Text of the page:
The technology industry has marched to the cadence of Moore’s Law since the mid 1980’s. It has been the fundamental driver of innovation in the tech business for decades. A question often posed in the Wikibon community is: “After fifty years of IT innovation, is it over?” Two data points people often cite regarding this key question include: 1) “Moore’s law seems to be running our of steam”; and 2) “IT budgets appear to be in perpetual decline.”

The premise of this research is that IT innovation is strong and getting stronger, but not due to microprocessor performance in and of itself. Rather the combinatorial effects of emerging technologies is re-shaping the exponential innovation curve. At the heart of these innovations is data. Specifically, technology disruptions are leading to a vast increase in the data available to applications in real or near-real time. We believe this will lead to the creation of “Systems of Intelligence,” (SoI),  a major new category of application, which represents a highly disruptive force that will dramatically lower enterprise costs and increase value to stakeholders.

An implication of this premise is that systems infrastructure must evolve to support this new wave of application innovation and traditional so-called “commodity hardware” (AKA Intel x86 systems), in their current form, won’t be able to adequately support this new wave.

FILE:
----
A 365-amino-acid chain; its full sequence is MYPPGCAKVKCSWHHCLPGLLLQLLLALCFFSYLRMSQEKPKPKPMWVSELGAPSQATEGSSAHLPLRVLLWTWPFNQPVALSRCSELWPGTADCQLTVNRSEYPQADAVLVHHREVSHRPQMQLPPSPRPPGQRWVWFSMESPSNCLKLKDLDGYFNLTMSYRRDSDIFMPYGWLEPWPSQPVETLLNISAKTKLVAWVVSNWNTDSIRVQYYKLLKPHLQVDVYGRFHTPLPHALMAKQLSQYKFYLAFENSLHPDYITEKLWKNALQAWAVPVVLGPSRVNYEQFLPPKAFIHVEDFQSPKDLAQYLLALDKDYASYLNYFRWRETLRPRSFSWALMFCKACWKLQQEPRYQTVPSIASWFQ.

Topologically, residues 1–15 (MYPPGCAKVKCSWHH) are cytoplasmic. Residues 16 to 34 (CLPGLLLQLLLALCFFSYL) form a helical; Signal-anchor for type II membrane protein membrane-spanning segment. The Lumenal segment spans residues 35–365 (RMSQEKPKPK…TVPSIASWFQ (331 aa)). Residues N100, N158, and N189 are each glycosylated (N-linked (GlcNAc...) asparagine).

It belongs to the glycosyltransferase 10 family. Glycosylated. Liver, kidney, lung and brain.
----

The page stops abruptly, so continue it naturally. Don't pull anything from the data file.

The major disruptions discussed in this research and throughout the technology industry, include Mobile, Cloud, Social Media, Flash, Open Source, Convergence, Hyper-convergence, Moore’s Law, Big Data, Mega-datacenters, Micro and Nano Sensors, and the Internet of Things (IoT). These disruptions in turn lead and in fact feed what we believe will culminate in Systems of Intelligence, explained in detail within this research note.


Figure 1
Figure 1: Hours/Day with Digital Devices
Source: Wikibon Analysis in 2015 of Data from @KPCB


Figure 1 shows the extent to which mobile is dominating access to data. Several key points are relevant, including:

  • The hours/day used for PCs has declined from 75% in 2010 to 43% in the first half of 2015.
  • Mobile computing allows users access to data and people anytime and anywhere and changes the fundamental flow of data.
  • Google has begin penalizing web sites and pages not built to be mobile friendly.
  • The web form factor is changing from landscape to portrait, and new navigation standards for mobile have already been set.

Moreover, the implications for microprocessor designs are significant. Namely:

  • Mobile technology almost exclusively uses ARM processor chips, originally designed to conserve power.
  • ARM chips are less than 20% the cost of traditional Intel microprocessors, and the speed of the latest iPhones and Android smartphones is almost the same as the PC-based Intel chips.
  • The ratio of ARM chips to Intel chips sold is 10:1, and the spread is increasing in favor of ARM. Desktop PCs still have the edge on multi-programming and top-of-the-line gaming. However, the number of PC applications available is less than 10% of those offered on iOS and Android phones.